New York Governor Andrew Cuomo yesterday signed a cannabis decriminalization and expungement statute, a sort of second prize following the state’s failure to pass legalization of adult use of cannabis in June. The bill takes effect in 30 days and provides just a violation (like a traffic ticket) for possession of up to two ounces of marijuana. The new law also sets up a procedure for those convicted of possession of small amounts of cannabis to seek expungement of their records. The fine for possession of less than an ounce will be $50, or $200 if you possess between one and two ounces.
Many were disappointed when the Democrat-controlled legislature failed to complete legalization with its Democrat Governor. Key legislators blamed the Governor for his apparent unwillingness to be more hands on in pressuring some Senators to support the bill. Cuomo, for his part, said that if the majority support was not there, it was not for him to push. Much of the disagreement related to how far to take embedding social justice efforts into the law and how to use tax revenues to help communities long impacted negatively by the war on drugs. Many hope there will be an opportunity to revisit the issue when the legislature next convenes in January.
As the fourth largest state with 19 million people, New York legalizing adult use would be a major step for the industry. New Jersey also failed to pass adult use legislation this year and intends to put it up for a voter referendum in 2020. New York law does not permit referendums short of a Constitutional convention. Empire State voters decide on whether to hold a convention every 20 years, and voted down the effort in 2017. The industry was pleased when Illinois, the sixth largest US state with almost 13 million people, passed adult use legalization last month, the 11th state to fully legalize cannabis.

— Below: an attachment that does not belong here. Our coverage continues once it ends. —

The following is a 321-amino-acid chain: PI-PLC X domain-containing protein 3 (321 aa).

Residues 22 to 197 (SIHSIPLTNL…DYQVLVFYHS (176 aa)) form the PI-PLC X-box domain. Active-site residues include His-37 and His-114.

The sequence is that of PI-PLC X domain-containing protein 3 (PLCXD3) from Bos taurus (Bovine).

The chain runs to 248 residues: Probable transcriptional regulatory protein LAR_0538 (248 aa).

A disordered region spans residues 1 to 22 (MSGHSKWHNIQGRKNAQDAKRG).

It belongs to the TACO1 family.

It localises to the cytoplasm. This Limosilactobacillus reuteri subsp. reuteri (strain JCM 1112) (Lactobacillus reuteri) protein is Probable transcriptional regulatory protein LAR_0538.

Some bad news for those waiting for New York to legalize adult-use cannabis. Legislation aimed at legalizing adult-use cannabis failed on Wednesday (June 19), as state leaders in New York could not agree on certain key components of the proposed Marijuana Regulation and Taxation Act (the “MRTA”).
One of the biggest points of contention in the MRTA was how the state would allocate the projected $300 million in annual tax revenue. In particular, some legislators argued that the funds should be allocated towards communities negatively impacted by the war on drugs, while New York Governor Andrew Cuomo argued that the executive branch – which he leads – should have more control over how that money is spent.
In addition, lawmakers also struggled to reach consensus on whether past cannabis convictions should be expunged and whether cities and counties would be expected to opt in to cannabis sales or, alternately, be able to opt out.
While adult-use maybe be off the table for now, on June 21, 2019, the New York Assembly and Senate approved a bill (A08420) to further decriminalize possession of cannabis and automatically expunge many low-level cannabis convictions.
- The penalty for possessing an ounce of cannabis (possession in the second degree) will be reduced to a $50 fine. Current law imposes a $100 fine, provided that the individual does not have a prior cannabis-related offense within the past three years.
- The limit for cannabis possession in the first degree will be increased from 25 grams to one ounce, and the penalty will be reduced from a misdemeanor to a $200 fine. Currently, first-degree cannabis possession can result in up to 90 days in jail and/or a fine of up to $500.